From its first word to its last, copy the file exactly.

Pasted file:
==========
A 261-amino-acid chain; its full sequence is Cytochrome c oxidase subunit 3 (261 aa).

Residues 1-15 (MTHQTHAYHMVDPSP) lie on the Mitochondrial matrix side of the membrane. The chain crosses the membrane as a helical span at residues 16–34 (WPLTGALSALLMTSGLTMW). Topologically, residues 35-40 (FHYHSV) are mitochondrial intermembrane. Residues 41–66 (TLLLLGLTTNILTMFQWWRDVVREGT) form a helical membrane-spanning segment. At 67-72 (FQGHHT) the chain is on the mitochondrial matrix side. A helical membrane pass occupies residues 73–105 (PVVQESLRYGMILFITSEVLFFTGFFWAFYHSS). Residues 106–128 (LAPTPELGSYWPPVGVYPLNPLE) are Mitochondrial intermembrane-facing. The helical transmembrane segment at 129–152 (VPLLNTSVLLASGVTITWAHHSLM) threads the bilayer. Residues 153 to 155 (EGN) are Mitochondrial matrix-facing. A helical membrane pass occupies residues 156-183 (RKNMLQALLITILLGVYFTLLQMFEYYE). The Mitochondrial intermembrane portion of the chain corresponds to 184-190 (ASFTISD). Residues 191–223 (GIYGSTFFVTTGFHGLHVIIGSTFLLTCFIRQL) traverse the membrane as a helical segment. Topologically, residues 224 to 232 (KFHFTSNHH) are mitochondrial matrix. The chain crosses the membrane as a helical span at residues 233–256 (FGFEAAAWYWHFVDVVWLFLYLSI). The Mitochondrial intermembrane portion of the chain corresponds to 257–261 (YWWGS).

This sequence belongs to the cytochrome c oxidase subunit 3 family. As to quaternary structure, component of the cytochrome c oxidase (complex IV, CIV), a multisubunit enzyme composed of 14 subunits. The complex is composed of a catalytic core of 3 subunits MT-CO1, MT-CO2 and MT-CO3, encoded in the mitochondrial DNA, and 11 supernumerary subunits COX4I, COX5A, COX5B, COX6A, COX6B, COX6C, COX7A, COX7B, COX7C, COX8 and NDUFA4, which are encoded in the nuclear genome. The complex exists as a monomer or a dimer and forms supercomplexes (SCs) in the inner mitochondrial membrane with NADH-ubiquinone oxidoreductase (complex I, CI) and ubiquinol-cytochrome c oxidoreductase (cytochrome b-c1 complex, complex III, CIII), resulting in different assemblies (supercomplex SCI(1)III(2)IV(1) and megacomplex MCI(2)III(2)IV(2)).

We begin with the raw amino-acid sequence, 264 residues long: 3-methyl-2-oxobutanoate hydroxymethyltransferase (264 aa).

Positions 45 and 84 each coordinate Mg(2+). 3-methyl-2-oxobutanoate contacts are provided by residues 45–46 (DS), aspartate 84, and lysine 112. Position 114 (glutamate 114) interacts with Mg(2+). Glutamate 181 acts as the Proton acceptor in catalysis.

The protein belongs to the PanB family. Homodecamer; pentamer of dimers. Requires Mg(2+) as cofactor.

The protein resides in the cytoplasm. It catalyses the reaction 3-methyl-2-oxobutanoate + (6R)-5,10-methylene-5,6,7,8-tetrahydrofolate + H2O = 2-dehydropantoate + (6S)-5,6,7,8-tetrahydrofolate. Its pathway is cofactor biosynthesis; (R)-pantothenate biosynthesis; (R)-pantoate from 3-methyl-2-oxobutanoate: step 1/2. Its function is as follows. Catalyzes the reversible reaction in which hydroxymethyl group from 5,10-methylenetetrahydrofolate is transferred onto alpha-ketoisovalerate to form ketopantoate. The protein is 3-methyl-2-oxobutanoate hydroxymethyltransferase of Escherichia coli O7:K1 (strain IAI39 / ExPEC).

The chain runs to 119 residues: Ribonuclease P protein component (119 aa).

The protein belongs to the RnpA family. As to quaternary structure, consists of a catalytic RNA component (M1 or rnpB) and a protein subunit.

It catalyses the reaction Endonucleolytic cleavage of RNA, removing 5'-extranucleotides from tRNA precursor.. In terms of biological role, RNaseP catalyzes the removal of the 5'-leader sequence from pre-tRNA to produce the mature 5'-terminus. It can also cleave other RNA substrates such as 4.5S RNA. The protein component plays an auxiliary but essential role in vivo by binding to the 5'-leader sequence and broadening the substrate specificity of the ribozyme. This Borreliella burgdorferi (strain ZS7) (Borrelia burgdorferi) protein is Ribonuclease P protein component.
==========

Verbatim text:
A 261-amino-acid chain; its full sequence is Cytochrome c oxidase subunit 3 (261 aa).

Residues 1-15 (MTHQTHAYHMVDPSP) lie on the Mitochondrial matrix side of the membrane. The chain crosses the membrane as a helical span at residues 16–34 (WPLTGALSALLMTSGLTMW). Topologically, residues 35-40 (FHYHSV) are mitochondrial intermembrane. Residues 41–66 (TLLLLGLTTNILTMFQWWRDVVREGT) form a helical membrane-spanning segment. At 67-72 (FQGHHT) the chain is on the mitochondrial matrix side. A helical membrane pass occupies residues 73–105 (PVVQESLRYGMILFITSEVLFFTGFFWAFYHSS). Residues 106–128 (LAPTPELGSYWPPVGVYPLNPLE) are Mitochondrial intermembrane-facing. The helical transmembrane segment at 129–152 (VPLLNTSVLLASGVTITWAHHSLM) threads the bilayer. Residues 153 to 155 (EGN) are Mitochondrial matrix-facing. A helical membrane pass occupies residues 156-183 (RKNMLQALLITILLGVYFTLLQMFEYYE). The Mitochondrial intermembrane portion of the chain corresponds to 184-190 (ASFTISD). Residues 191–223 (GIYGSTFFVTTGFHGLHVIIGSTFLLTCFIRQL) traverse the membrane as a helical segment. Topologically, residues 224 to 232 (KFHFTSNHH) are mitochondrial matrix. The chain crosses the membrane as a helical span at residues 233–256 (FGFEAAAWYWHFVDVVWLFLYLSI). The Mitochondrial intermembrane portion of the chain corresponds to 257–261 (YWWGS).

This sequence belongs to the cytochrome c oxidase subunit 3 family. As to quaternary structure, component of the cytochrome c oxidase (complex IV, CIV), a multisubunit enzyme composed of 14 subunits. The complex is composed of a catalytic core of 3 subunits MT-CO1, MT-CO2 and MT-CO3, encoded in the mitochondrial DNA, and 11 supernumerary subunits COX4I, COX5A, COX5B, COX6A, COX6B, COX6C, COX7A, COX7B, COX7C, COX8 and NDUFA4, which are encoded in the nuclear genome. The complex exists as a monomer or a dimer and forms supercomplexes (SCs) in the inner mitochondrial membrane with NADH-ubiquinone oxidoreductase (complex I, CI) and ubiquinol-cytochrome c oxidoreductase (cytochrome b-c1 complex, complex III, CIII), resulting in different assemblies (supercomplex SCI(1)III(2)IV(1) and megacomplex MCI(2)III(2)IV(2)).

We begin with the raw amino-acid sequence, 264 residues long: 3-methyl-2-oxobutanoate hydroxymethyltransferase (264 aa).

Positions 45 and 84 each coordinate Mg(2+). 3-methyl-2-oxobutanoate contacts are provided by residues 45–46 (DS), aspartate 84, and lysine 112. Position 114 (glutamate 114) interacts with Mg(2+). Glutamate 181 acts as the Proton acceptor in catalysis.

The protein belongs to the PanB family. Homodecamer; pentamer of dimers. Requires Mg(2+) as cofactor.

The protein resides in the cytoplasm. It catalyses the reaction 3-methyl-2-oxobutanoate + (6R)-5,10-methylene-5,6,7,8-tetrahydrofolate + H2O = 2-dehydropantoate + (6S)-5,6,7,8-tetrahydrofolate. Its pathway is cofactor biosynthesis; (R)-pantothenate biosynthesis; (R)-pantoate from 3-methyl-2-oxobutanoate: step 1/2. Its function is as follows. Catalyzes the reversible reaction in which hydroxymethyl group from 5,10-methylenetetrahydrofolate is transferred onto alpha-ketoisovalerate to form ketopantoate. The protein is 3-methyl-2-oxobutanoate hydroxymethyltransferase of Escherichia coli O7:K1 (strain IAI39 / ExPEC).

The chain runs to 119 residues: Ribonuclease P protein component (119 aa).

The protein belongs to the RnpA family. As to quaternary structure, consists of a catalytic RNA component (M1 or rnpB) and a protein subunit.

It catalyses the reaction Endonucleolytic cleavage of RNA, removing 5'-extranucleotides from tRNA precursor.. In terms of biological role, RNaseP catalyzes the removal of the 5'-leader sequence from pre-tRNA to produce the mature 5'-terminus. It can also cleave other RNA substrates such as 4.5S RNA. The protein component plays an auxiliary but essential role in vivo by binding to the 5'-leader sequence and broadening the substrate specificity of the ribozyme. This Borreliella burgdorferi (strain ZS7) (Borrelia burgdorferi) protein is Ribonuclease P protein component.